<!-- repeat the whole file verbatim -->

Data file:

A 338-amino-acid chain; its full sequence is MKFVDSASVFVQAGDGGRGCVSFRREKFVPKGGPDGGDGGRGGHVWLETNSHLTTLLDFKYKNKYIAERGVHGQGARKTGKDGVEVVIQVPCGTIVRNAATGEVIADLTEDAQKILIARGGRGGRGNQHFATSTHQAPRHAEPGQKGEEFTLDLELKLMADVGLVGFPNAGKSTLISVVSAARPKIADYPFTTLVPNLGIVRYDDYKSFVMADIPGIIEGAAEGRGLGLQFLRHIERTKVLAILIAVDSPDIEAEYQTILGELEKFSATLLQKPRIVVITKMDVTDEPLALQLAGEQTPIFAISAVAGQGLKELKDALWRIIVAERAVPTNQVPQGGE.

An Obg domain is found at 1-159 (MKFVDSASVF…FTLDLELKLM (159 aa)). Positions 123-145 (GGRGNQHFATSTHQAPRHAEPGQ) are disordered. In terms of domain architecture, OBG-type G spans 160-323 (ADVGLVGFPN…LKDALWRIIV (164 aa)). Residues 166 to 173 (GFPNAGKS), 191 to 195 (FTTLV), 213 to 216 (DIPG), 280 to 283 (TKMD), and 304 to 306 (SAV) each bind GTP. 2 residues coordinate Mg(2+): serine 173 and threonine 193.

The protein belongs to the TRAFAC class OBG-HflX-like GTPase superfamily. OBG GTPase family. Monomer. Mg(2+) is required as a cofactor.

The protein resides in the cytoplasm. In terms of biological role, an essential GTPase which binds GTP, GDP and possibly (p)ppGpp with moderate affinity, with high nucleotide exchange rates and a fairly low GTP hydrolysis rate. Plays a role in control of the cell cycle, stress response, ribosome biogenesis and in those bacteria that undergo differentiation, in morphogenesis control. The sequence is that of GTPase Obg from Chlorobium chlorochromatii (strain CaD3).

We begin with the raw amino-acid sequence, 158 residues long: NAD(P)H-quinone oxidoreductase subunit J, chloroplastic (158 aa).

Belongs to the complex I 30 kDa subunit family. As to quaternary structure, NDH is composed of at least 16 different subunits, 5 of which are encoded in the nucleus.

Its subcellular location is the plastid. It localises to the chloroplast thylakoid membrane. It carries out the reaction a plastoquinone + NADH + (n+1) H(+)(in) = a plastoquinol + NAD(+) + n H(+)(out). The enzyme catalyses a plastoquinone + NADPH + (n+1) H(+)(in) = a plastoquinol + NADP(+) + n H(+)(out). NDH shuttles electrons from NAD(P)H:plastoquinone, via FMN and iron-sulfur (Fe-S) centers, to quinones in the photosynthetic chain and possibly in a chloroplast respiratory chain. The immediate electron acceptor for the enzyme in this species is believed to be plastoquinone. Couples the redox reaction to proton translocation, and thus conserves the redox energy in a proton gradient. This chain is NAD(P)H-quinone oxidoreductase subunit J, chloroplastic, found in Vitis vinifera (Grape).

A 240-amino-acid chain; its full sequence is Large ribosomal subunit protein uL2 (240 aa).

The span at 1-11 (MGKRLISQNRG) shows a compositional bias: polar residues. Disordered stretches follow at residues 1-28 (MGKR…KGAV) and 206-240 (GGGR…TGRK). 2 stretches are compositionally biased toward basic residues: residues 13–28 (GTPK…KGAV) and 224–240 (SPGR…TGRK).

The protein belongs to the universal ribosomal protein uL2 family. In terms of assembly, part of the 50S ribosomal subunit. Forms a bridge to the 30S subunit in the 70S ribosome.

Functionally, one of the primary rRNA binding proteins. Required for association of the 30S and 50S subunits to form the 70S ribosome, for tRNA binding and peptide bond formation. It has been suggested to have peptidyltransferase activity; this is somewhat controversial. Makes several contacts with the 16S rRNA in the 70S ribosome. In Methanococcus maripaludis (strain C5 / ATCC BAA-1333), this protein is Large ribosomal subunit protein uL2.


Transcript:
A 338-amino-acid chain; its full sequence is MKFVDSASVFVQAGDGGRGCVSFRREKFVPKGGPDGGDGGRGGHVWLETNSHLTTLLDFKYKNKYIAERGVHGQGARKTGKDGVEVVIQVPCGTIVRNAATGEVIADLTEDAQKILIARGGRGGRGNQHFATSTHQAPRHAEPGQKGEEFTLDLELKLMADVGLVGFPNAGKSTLISVVSAARPKIADYPFTTLVPNLGIVRYDDYKSFVMADIPGIIEGAAEGRGLGLQFLRHIERTKVLAILIAVDSPDIEAEYQTILGELEKFSATLLQKPRIVVITKMDVTDEPLALQLAGEQTPIFAISAVAGQGLKELKDALWRIIVAERAVPTNQVPQGGE.

An Obg domain is found at 1-159 (MKFVDSASVF…FTLDLELKLM (159 aa)). Positions 123-145 (GGRGNQHFATSTHQAPRHAEPGQ) are disordered. In terms of domain architecture, OBG-type G spans 160-323 (ADVGLVGFPN…LKDALWRIIV (164 aa)). Residues 166 to 173 (GFPNAGKS), 191 to 195 (FTTLV), 213 to 216 (DIPG), 280 to 283 (TKMD), and 304 to 306 (SAV) each bind GTP. 2 residues coordinate Mg(2+): serine 173 and threonine 193.

The protein belongs to the TRAFAC class OBG-HflX-like GTPase superfamily. OBG GTPase family. Monomer. Mg(2+) is required as a cofactor.

The protein resides in the cytoplasm. In terms of biological role, an essential GTPase which binds GTP, GDP and possibly (p)ppGpp with moderate affinity, with high nucleotide exchange rates and a fairly low GTP hydrolysis rate. Plays a role in control of the cell cycle, stress response, ribosome biogenesis and in those bacteria that undergo differentiation, in morphogenesis control. The sequence is that of GTPase Obg from Chlorobium chlorochromatii (strain CaD3).

We begin with the raw amino-acid sequence, 158 residues long: NAD(P)H-quinone oxidoreductase subunit J, chloroplastic (158 aa).

Belongs to the complex I 30 kDa subunit family. As to quaternary structure, NDH is composed of at least 16 different subunits, 5 of which are encoded in the nucleus.

Its subcellular location is the plastid. It localises to the chloroplast thylakoid membrane. It carries out the reaction a plastoquinone + NADH + (n+1) H(+)(in) = a plastoquinol + NAD(+) + n H(+)(out). The enzyme catalyses a plastoquinone + NADPH + (n+1) H(+)(in) = a plastoquinol + NADP(+) + n H(+)(out). NDH shuttles electrons from NAD(P)H:plastoquinone, via FMN and iron-sulfur (Fe-S) centers, to quinones in the photosynthetic chain and possibly in a chloroplast respiratory chain. The immediate electron acceptor for the enzyme in this species is believed to be plastoquinone. Couples the redox reaction to proton translocation, and thus conserves the redox energy in a proton gradient. This chain is NAD(P)H-quinone oxidoreductase subunit J, chloroplastic, found in Vitis vinifera (Grape).

A 240-amino-acid chain; its full sequence is Large ribosomal subunit protein uL2 (240 aa).

The span at 1-11 (MGKRLISQNRG) shows a compositional bias: polar residues. Disordered stretches follow at residues 1-28 (MGKR…KGAV) and 206-240 (GGGR…TGRK). 2 stretches are compositionally biased toward basic residues: residues 13–28 (GTPK…KGAV) and 224–240 (SPGR…TGRK).

The protein belongs to the universal ribosomal protein uL2 family. In terms of assembly, part of the 50S ribosomal subunit. Forms a bridge to the 30S subunit in the 70S ribosome.

Functionally, one of the primary rRNA binding proteins. Required for association of the 30S and 50S subunits to form the 70S ribosome, for tRNA binding and peptide bond formation. It has been suggested to have peptidyltransferase activity; this is somewhat controversial. Makes several contacts with the 16S rRNA in the 70S ribosome. In Methanococcus maripaludis (strain C5 / ATCC BAA-1333), this protein is Large ribosomal subunit protein uL2.